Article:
It all started with a simple hashtag: #mychoicemyfuture.
It’s part of Nome Eskimo Community’s new social media campaign, made possible by a grant from the Department of Justice.
“We’re going down to their terms and speaking their language,” said NEC youth services specialist Niaomi Brunette. “Kids use social media every day, and it’s a tool that can reach a wide audience.”
Burnette challenged 11th graders at Nome-Beltz Jr/Sr High School to write their own public service announcements about their future and how they plan to make their dreams come true.
“My future is in my hands,” said student Anna Marie Motis, who read aloud to her classmates. “I have the potential to become whoever I want to be. I will take the initiative and chase my dreams wholeheartedly.”
Burnette says the goal of the program is to keep kids off drugs and alcohol so they can live a productive life based on positive choices.
“Drugs and alcohol affect everyone around us,” read James Horner from his PSA statement. “I want to live my life without distractions like alcohol and drugs. During my life, I want to be a good role model for people around me so, hopefully, I can change their life for the good.”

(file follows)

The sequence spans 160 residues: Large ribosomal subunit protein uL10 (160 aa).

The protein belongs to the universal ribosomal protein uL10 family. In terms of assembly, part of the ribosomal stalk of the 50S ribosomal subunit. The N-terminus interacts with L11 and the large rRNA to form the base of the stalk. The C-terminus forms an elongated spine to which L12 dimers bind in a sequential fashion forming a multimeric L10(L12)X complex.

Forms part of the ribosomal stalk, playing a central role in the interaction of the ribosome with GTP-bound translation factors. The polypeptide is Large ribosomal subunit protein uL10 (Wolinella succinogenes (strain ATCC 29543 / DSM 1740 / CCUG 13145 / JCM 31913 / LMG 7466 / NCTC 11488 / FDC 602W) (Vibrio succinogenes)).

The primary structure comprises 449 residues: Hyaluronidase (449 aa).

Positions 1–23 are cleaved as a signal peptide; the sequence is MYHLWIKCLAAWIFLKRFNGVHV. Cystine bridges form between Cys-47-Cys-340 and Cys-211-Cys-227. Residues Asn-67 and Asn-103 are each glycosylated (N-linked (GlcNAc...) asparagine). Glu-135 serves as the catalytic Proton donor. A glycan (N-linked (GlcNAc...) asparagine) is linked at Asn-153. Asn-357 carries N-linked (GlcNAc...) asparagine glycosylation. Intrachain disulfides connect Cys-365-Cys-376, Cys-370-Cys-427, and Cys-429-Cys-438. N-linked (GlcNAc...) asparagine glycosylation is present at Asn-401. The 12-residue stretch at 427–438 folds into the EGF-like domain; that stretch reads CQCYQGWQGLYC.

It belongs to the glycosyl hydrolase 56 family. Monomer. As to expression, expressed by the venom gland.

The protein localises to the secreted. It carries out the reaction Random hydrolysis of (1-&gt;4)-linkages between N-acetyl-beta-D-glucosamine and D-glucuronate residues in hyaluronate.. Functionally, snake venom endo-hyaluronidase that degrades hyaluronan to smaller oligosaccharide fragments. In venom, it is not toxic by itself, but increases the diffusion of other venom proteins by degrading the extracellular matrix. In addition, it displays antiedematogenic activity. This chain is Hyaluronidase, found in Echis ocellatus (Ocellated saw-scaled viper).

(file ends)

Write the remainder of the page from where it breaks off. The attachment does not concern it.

The NEC also put out a PSA featuring local basketball star and Nome-Beltz graduate, Tyler Eide, who’s attending Walla Walla Community College on a basketball scholarship.
“I won’t let alcohol get in the way of my dreams,” said Eide in his 45-second spot. “I’ve seen what it can do to people’s lives.”
Students say the campaign makes it easy for them to get involved.
“People post pictures every day with hashtags,” Motis said. “It’s not something that’s difficult. It’s something that’s easy for kids to express themselves with.”
The organization hopes this campaign is not just a way for kids to connect with each other but also a way for them to really think about what they want in their lives.
Burnette says she hopes to see hundreds of posts across the social media sites.
“We can showcase to our community, to our region and to our state that these kids are making the right choices and they do care about their future,” she said.